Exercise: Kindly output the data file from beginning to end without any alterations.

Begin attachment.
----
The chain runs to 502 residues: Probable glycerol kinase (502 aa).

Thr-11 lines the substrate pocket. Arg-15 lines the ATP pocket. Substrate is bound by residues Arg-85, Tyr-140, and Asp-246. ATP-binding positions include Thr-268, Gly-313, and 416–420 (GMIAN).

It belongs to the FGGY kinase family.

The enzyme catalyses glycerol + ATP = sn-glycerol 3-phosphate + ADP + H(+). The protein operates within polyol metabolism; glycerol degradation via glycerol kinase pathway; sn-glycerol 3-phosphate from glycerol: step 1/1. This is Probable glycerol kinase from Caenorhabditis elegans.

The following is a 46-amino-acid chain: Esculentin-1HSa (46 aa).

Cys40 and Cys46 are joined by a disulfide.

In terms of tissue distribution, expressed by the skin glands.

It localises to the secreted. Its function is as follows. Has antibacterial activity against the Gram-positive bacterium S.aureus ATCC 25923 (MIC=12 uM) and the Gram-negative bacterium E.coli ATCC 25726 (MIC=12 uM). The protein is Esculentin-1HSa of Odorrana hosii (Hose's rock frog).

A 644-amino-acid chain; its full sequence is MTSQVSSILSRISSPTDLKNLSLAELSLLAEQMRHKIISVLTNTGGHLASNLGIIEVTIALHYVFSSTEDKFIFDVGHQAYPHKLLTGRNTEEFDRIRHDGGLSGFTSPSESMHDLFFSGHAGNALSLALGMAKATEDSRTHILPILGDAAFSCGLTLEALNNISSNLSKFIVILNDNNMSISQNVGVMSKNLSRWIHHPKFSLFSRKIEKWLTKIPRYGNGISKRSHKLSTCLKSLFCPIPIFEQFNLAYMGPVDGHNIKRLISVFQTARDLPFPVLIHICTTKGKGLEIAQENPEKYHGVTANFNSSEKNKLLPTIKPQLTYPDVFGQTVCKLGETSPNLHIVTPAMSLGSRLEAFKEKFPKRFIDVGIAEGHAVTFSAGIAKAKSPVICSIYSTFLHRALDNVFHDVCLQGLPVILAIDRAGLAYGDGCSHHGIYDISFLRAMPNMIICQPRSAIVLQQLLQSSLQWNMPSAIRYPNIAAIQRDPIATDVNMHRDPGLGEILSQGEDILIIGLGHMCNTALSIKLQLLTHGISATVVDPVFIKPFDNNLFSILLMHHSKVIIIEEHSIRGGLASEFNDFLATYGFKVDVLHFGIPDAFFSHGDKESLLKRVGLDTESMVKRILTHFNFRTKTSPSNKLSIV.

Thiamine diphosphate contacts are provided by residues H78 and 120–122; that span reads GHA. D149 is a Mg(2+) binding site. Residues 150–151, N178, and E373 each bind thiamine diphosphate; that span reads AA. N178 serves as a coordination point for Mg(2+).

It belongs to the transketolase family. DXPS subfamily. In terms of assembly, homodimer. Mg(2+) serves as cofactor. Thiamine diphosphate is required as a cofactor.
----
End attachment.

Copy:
The chain runs to 502 residues: Probable glycerol kinase (502 aa).

Thr-11 lines the substrate pocket. Arg-15 lines the ATP pocket. Substrate is bound by residues Arg-85, Tyr-140, and Asp-246. ATP-binding positions include Thr-268, Gly-313, and 416–420 (GMIAN).

It belongs to the FGGY kinase family.

The enzyme catalyses glycerol + ATP = sn-glycerol 3-phosphate + ADP + H(+). The protein operates within polyol metabolism; glycerol degradation via glycerol kinase pathway; sn-glycerol 3-phosphate from glycerol: step 1/1. This is Probable glycerol kinase from Caenorhabditis elegans.

The following is a 46-amino-acid chain: Esculentin-1HSa (46 aa).

Cys40 and Cys46 are joined by a disulfide.

In terms of tissue distribution, expressed by the skin glands.

It localises to the secreted. Its function is as follows. Has antibacterial activity against the Gram-positive bacterium S.aureus ATCC 25923 (MIC=12 uM) and the Gram-negative bacterium E.coli ATCC 25726 (MIC=12 uM). The protein is Esculentin-1HSa of Odorrana hosii (Hose's rock frog).

A 644-amino-acid chain; its full sequence is MTSQVSSILSRISSPTDLKNLSLAELSLLAEQMRHKIISVLTNTGGHLASNLGIIEVTIALHYVFSSTEDKFIFDVGHQAYPHKLLTGRNTEEFDRIRHDGGLSGFTSPSESMHDLFFSGHAGNALSLALGMAKATEDSRTHILPILGDAAFSCGLTLEALNNISSNLSKFIVILNDNNMSISQNVGVMSKNLSRWIHHPKFSLFSRKIEKWLTKIPRYGNGISKRSHKLSTCLKSLFCPIPIFEQFNLAYMGPVDGHNIKRLISVFQTARDLPFPVLIHICTTKGKGLEIAQENPEKYHGVTANFNSSEKNKLLPTIKPQLTYPDVFGQTVCKLGETSPNLHIVTPAMSLGSRLEAFKEKFPKRFIDVGIAEGHAVTFSAGIAKAKSPVICSIYSTFLHRALDNVFHDVCLQGLPVILAIDRAGLAYGDGCSHHGIYDISFLRAMPNMIICQPRSAIVLQQLLQSSLQWNMPSAIRYPNIAAIQRDPIATDVNMHRDPGLGEILSQGEDILIIGLGHMCNTALSIKLQLLTHGISATVVDPVFIKPFDNNLFSILLMHHSKVIIIEEHSIRGGLASEFNDFLATYGFKVDVLHFGIPDAFFSHGDKESLLKRVGLDTESMVKRILTHFNFRTKTSPSNKLSIV.

Thiamine diphosphate contacts are provided by residues H78 and 120–122; that span reads GHA. D149 is a Mg(2+) binding site. Residues 150–151, N178, and E373 each bind thiamine diphosphate; that span reads AA. N178 serves as a coordination point for Mg(2+).

It belongs to the transketolase family. DXPS subfamily. In terms of assembly, homodimer. Mg(2+) serves as cofactor. Thiamine diphosphate is required as a cofactor.